By Staff Sgt. Cody HardingJuly 29, 2013
SKOPJE, Former Yugoslav Republic of Macedonia (July 24, 2013) -- Multinational Battle Group- East's Task Force Medical Evacuation ran their first test flight from Camp Bondsteel, Kosovo to Skopje as a part of their new medical evacuation agreement with the Former Yugoslav Republic of Macedonia July 24.
The agreement allows Task Force MEDEVAC to fly urgent patients, whose medical situation exceeds the capabilities of the two Kosovo Forces' hospitals in Kosovo, to be transported by air to one of three different approved landing sites in Skopje. Upon arrival, they are received by members of the FYROM military and are transported to receive advanced specialized stabilization at the Sistina Hospital.
The agreement began several years ago when Dr. Nikola Gjorgov, a cardiologist with Sistina Hospital, heard about a fatality in KFOR. He approached KFOR with the idea of using the facilities at Sistina, and from there helped coordinate the issues with landing zones and patient transport.
The agreement was in place for several years until it was forced to be put on hold due to legal issues. The flight on July 24 is the return of the program, as the President of the Republic of Macedonia enacted into law on May 13, 2013 an agreement between KFOR and the Macedonia Minister of Defense allowing for the urgent air medical evacuation of KFOR personnel into Macedonia.
"With the efforts of the Army of Macedonia General Staff, they provided an implementation standard operating procedure which was presented for our review," said U.S. Army Maj. Marc Welde, the commander for TF MED and Ogden, Utah native. "After thorough analysis by our staff and the MEDEVAC team, we provided essential comments to better facilitate MNBG-E operations into Macedonia."
One of the largest hurdles in renewing the agreement was in communication between the units in Kosovo and in FYROM, according to Welde.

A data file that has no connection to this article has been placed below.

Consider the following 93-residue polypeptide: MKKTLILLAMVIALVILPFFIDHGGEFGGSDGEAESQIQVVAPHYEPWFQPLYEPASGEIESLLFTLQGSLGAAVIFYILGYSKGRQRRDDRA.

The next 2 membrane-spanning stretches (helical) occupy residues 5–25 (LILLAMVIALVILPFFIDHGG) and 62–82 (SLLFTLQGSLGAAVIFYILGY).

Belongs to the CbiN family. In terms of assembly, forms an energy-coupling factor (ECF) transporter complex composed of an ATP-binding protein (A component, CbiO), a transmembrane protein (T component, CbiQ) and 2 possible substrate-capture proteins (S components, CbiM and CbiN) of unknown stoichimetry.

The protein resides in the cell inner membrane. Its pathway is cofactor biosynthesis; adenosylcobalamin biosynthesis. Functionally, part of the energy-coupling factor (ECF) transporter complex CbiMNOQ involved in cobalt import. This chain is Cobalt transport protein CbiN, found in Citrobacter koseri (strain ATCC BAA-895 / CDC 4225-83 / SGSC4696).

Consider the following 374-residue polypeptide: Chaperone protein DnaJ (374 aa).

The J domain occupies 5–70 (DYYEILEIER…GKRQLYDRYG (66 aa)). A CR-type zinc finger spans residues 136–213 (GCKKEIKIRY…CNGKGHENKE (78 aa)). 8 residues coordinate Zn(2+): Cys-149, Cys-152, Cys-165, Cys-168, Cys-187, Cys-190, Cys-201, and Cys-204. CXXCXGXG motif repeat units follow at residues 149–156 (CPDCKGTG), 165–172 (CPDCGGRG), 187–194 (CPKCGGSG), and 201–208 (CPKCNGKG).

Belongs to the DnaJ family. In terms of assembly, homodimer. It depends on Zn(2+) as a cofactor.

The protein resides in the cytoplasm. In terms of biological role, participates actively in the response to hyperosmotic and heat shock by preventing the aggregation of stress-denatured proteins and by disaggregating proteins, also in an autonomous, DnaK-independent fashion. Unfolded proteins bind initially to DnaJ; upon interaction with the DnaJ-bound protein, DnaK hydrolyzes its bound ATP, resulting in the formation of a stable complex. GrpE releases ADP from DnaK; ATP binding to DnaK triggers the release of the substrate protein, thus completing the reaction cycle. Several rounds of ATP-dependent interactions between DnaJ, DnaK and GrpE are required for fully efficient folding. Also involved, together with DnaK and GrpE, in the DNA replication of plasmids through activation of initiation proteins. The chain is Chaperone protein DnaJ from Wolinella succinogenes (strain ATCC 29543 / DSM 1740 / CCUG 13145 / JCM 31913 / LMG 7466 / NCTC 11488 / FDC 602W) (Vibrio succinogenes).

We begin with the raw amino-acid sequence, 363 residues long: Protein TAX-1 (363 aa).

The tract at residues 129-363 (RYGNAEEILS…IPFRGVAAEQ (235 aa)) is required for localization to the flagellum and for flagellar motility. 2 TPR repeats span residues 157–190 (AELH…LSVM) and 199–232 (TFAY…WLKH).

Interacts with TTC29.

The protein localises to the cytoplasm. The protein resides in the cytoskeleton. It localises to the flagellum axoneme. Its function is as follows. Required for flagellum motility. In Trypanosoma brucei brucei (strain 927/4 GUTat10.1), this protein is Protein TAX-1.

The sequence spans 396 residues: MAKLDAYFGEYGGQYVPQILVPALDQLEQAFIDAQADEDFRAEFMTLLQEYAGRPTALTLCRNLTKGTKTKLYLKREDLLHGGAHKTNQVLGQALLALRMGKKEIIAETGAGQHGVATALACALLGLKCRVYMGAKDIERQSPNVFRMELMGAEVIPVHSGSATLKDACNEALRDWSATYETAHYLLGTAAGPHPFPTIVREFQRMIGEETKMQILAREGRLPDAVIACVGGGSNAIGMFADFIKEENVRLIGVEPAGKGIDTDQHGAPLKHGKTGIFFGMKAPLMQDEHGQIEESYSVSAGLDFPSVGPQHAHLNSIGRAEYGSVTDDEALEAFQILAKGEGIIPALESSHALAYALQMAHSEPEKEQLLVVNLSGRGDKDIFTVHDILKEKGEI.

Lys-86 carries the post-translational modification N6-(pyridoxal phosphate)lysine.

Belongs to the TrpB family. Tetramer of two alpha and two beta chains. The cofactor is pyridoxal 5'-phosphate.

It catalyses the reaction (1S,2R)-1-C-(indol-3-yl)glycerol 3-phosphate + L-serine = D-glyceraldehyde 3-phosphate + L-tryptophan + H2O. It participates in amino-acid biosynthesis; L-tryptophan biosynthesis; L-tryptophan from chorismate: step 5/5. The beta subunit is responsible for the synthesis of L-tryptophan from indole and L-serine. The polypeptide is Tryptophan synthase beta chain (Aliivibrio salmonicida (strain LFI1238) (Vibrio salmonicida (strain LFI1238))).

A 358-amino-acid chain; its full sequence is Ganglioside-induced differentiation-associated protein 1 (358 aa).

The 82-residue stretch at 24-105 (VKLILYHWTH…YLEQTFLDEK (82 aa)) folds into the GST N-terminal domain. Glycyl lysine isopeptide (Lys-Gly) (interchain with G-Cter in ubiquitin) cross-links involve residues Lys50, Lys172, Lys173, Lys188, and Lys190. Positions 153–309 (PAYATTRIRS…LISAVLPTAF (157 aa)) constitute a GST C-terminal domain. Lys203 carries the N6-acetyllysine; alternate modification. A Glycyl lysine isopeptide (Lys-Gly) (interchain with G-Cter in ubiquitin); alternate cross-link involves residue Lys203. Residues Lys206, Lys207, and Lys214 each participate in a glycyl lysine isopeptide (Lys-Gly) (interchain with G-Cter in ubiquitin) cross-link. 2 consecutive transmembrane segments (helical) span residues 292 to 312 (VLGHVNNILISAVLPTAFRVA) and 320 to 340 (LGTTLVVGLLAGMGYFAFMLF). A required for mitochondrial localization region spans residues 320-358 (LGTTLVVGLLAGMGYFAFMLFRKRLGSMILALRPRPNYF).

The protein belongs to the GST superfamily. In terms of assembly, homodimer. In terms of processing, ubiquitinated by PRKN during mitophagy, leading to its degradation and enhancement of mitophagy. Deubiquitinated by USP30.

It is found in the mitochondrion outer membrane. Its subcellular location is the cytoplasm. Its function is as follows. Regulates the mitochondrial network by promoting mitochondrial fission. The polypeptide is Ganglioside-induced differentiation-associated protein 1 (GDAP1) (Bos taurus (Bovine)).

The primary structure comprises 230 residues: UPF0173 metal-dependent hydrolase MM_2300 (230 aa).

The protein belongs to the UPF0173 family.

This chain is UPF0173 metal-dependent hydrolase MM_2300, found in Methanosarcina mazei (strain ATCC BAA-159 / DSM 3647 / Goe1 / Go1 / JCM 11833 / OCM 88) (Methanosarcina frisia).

"This all in addition to the complexity of what the flight crews must do in order to conduct cross-border air operations, under time sensitive situations that could have catastrophic implications if things go awry," Welde said. "The original procedure required us to submit the request by fax, however, during both the real and exercise operation, we found fax to be extremely unreliable."
The test flight also allowed Welde and the FYROM officials the opportunity to work out lines of communication and other issues that could keep a soldier from receiving treatment.
Although the test flight was the first full test of the system, a few days earlier, a KFOR soldier was medically evacuated to Sistina by air for medical issues that couldn't be treated at the hospital at Camp Prizren. The soldier made it safely to Sistina Hospital and is now in recovery.
Welde thanked all of the parties involved for their professionalism in being able to solidify the agreement and looks forward to continuing to build a close working relationship.
"We are very thankful for the Army of the Republic of Macedonia and the Sistina Hospital for their coordination and support efforts in the development of this standard operating procedure," said Welde. "This exercise served as an example of effective coordinated use of airspace between nations, coordination between militaries, and synchronization between medical treatment facilities, all with a common goal of preserving the life of an injured or ill soldier."
Gjorgov was similarly pleased to get the agreement back into place.
"We are grateful that Sistina [Hospital] can help NATO," Gjorgov said. "We are thankful to them for keeping peace in this region, and we would like to help them in any way possible."